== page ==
The expected improvement in the global construction equipment market this year follows a weak performance in 2015, when global unit sales fell more than 10% from the total of nearly 818,000 machines sold in 2014.
In 2016, growth is expected in the European, North American and Indian equipment markets, according to Off-Highway Research, an economic forecasting and market research consultant.
The firm also forecasts a stabilization in China, where sales of construction equipment have fallen from a peak of 435,070 units in 2011 to a projected 131,345 machines in 2015—a decline of 70% in the space of four years.
“There can be no doubt that 2015 was a tough year for the global equipment industry, due to slowing world economic growth and weak commodity prices,” said Off-Highway Research Managing Director David Phillips. “Unit sales fell to their lowest since the crisis years and the drop in the Chinese market was particularly brutal. However, there were improvements in several developed countries that helped offset some of these losses.”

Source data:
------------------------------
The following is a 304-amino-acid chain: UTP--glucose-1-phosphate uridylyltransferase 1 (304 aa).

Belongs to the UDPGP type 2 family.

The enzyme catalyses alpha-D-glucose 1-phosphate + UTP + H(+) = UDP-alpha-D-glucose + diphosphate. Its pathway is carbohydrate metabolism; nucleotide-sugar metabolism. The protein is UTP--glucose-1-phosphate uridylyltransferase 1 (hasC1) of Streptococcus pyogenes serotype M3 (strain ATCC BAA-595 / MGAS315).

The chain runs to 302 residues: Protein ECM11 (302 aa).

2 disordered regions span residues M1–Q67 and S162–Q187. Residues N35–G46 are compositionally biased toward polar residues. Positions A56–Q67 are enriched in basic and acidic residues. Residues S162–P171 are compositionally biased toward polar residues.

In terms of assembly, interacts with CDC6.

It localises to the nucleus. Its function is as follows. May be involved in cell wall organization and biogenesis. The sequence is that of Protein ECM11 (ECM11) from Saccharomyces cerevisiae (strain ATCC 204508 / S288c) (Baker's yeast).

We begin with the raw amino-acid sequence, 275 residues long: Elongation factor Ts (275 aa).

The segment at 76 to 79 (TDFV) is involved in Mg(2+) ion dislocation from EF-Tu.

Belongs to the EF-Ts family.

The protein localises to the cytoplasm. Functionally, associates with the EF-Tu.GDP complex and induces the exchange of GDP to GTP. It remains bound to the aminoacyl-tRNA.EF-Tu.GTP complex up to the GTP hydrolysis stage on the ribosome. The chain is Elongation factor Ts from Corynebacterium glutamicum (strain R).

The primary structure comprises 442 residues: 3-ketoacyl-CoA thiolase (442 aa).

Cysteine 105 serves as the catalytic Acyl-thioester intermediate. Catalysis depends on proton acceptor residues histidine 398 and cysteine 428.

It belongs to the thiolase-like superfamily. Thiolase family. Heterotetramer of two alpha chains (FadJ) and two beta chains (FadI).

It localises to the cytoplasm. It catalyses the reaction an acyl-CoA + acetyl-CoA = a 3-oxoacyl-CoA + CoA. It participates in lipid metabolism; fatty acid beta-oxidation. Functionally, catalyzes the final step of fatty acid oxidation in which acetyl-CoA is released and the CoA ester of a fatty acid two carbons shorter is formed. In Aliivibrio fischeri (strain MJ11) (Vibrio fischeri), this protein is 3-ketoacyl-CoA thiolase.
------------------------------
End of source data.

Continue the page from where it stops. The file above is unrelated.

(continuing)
The gradual improvement in Europe, which began in 2014, is expected to continue this year, with unit sales rising from a provisional 125,705 units in 2015 to 130,503 machines. Similarly, the buoyant North American market should rise an additional 4% to 186,025 machines.
Continued steady improvements are expected in the Indian construction equipment market, with unit sales expected to rise to 46,414 machines, compared to 38,554 in 2015. Meanwhile in China, the market is expected to show an uptick of around four per cent, with sales stabilizing at 137,820 units.
In Japan, construction equipment sales are expected to fall from 79,998 units in 2015 to 73,825 machines in 2016. The key drivers of this are a tailing-off of reconstruction work following the 2011 earthquake and Tsunami and the winding down of the government’s economic stimulus programs.
“Off-Highway Research’s forecast is for the start of a gradual return to health in the global construction equipment market in 2016,” Phillips said. “However, as has been the case since the crisis years of 2008 and 2009, business confidence remains fragile, and the uncertain geopolitical outlook around the world could have a negative impact on the sector.”